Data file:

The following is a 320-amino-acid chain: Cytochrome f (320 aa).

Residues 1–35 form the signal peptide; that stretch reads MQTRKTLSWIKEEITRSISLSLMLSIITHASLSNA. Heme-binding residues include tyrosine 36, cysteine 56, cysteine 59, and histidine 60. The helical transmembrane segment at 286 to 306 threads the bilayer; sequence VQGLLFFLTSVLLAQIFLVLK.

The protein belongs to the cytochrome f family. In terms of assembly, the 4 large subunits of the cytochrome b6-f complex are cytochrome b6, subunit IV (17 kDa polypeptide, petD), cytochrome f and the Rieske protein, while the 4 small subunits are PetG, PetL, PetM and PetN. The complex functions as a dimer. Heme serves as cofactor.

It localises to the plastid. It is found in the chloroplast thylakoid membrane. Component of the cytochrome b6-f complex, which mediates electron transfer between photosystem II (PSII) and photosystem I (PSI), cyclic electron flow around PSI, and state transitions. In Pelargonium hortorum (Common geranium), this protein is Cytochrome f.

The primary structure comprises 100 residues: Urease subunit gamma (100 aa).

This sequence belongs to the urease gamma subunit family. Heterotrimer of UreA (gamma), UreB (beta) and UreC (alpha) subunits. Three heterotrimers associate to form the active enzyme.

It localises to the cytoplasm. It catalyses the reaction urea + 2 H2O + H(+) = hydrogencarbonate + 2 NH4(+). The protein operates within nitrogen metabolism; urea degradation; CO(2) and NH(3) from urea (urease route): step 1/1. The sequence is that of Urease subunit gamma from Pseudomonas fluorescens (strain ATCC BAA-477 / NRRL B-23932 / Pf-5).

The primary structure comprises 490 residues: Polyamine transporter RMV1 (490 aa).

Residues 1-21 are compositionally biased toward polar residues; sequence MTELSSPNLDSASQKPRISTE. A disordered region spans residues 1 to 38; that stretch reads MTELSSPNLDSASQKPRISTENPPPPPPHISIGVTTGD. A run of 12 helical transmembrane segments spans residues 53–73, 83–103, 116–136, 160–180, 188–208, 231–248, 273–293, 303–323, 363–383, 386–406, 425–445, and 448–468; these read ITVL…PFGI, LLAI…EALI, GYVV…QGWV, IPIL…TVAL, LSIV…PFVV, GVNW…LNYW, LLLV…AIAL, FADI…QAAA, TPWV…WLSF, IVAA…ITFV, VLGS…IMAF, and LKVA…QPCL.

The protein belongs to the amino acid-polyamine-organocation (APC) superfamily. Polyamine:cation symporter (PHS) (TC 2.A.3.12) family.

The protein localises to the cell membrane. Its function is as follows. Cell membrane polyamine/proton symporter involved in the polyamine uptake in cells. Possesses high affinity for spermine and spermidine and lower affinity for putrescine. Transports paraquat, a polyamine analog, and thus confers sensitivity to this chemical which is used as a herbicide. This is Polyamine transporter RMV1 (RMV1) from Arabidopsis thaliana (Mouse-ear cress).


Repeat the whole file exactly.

The following is a 320-amino-acid chain: Cytochrome f (320 aa).

Residues 1–35 form the signal peptide; that stretch reads MQTRKTLSWIKEEITRSISLSLMLSIITHASLSNA. Heme-binding residues include tyrosine 36, cysteine 56, cysteine 59, and histidine 60. The helical transmembrane segment at 286 to 306 threads the bilayer; sequence VQGLLFFLTSVLLAQIFLVLK.

The protein belongs to the cytochrome f family. In terms of assembly, the 4 large subunits of the cytochrome b6-f complex are cytochrome b6, subunit IV (17 kDa polypeptide, petD), cytochrome f and the Rieske protein, while the 4 small subunits are PetG, PetL, PetM and PetN. The complex functions as a dimer. Heme serves as cofactor.

It localises to the plastid. It is found in the chloroplast thylakoid membrane. Component of the cytochrome b6-f complex, which mediates electron transfer between photosystem II (PSII) and photosystem I (PSI), cyclic electron flow around PSI, and state transitions. In Pelargonium hortorum (Common geranium), this protein is Cytochrome f.

The primary structure comprises 100 residues: Urease subunit gamma (100 aa).

This sequence belongs to the urease gamma subunit family. Heterotrimer of UreA (gamma), UreB (beta) and UreC (alpha) subunits. Three heterotrimers associate to form the active enzyme.

It localises to the cytoplasm. It catalyses the reaction urea + 2 H2O + H(+) = hydrogencarbonate + 2 NH4(+). The protein operates within nitrogen metabolism; urea degradation; CO(2) and NH(3) from urea (urease route): step 1/1. The sequence is that of Urease subunit gamma from Pseudomonas fluorescens (strain ATCC BAA-477 / NRRL B-23932 / Pf-5).

The primary structure comprises 490 residues: Polyamine transporter RMV1 (490 aa).

Residues 1-21 are compositionally biased toward polar residues; sequence MTELSSPNLDSASQKPRISTE. A disordered region spans residues 1 to 38; that stretch reads MTELSSPNLDSASQKPRISTENPPPPPPHISIGVTTGD. A run of 12 helical transmembrane segments spans residues 53–73, 83–103, 116–136, 160–180, 188–208, 231–248, 273–293, 303–323, 363–383, 386–406, 425–445, and 448–468; these read ITVL…PFGI, LLAI…EALI, GYVV…QGWV, IPIL…TVAL, LSIV…PFVV, GVNW…LNYW, LLLV…AIAL, FADI…QAAA, TPWV…WLSF, IVAA…ITFV, VLGS…IMAF, and LKVA…QPCL.

The protein belongs to the amino acid-polyamine-organocation (APC) superfamily. Polyamine:cation symporter (PHS) (TC 2.A.3.12) family.

The protein localises to the cell membrane. Its function is as follows. Cell membrane polyamine/proton symporter involved in the polyamine uptake in cells. Possesses high affinity for spermine and spermidine and lower affinity for putrescine. Transports paraquat, a polyamine analog, and thus confers sensitivity to this chemical which is used as a herbicide. This is Polyamine transporter RMV1 (RMV1) from Arabidopsis thaliana (Mouse-ear cress).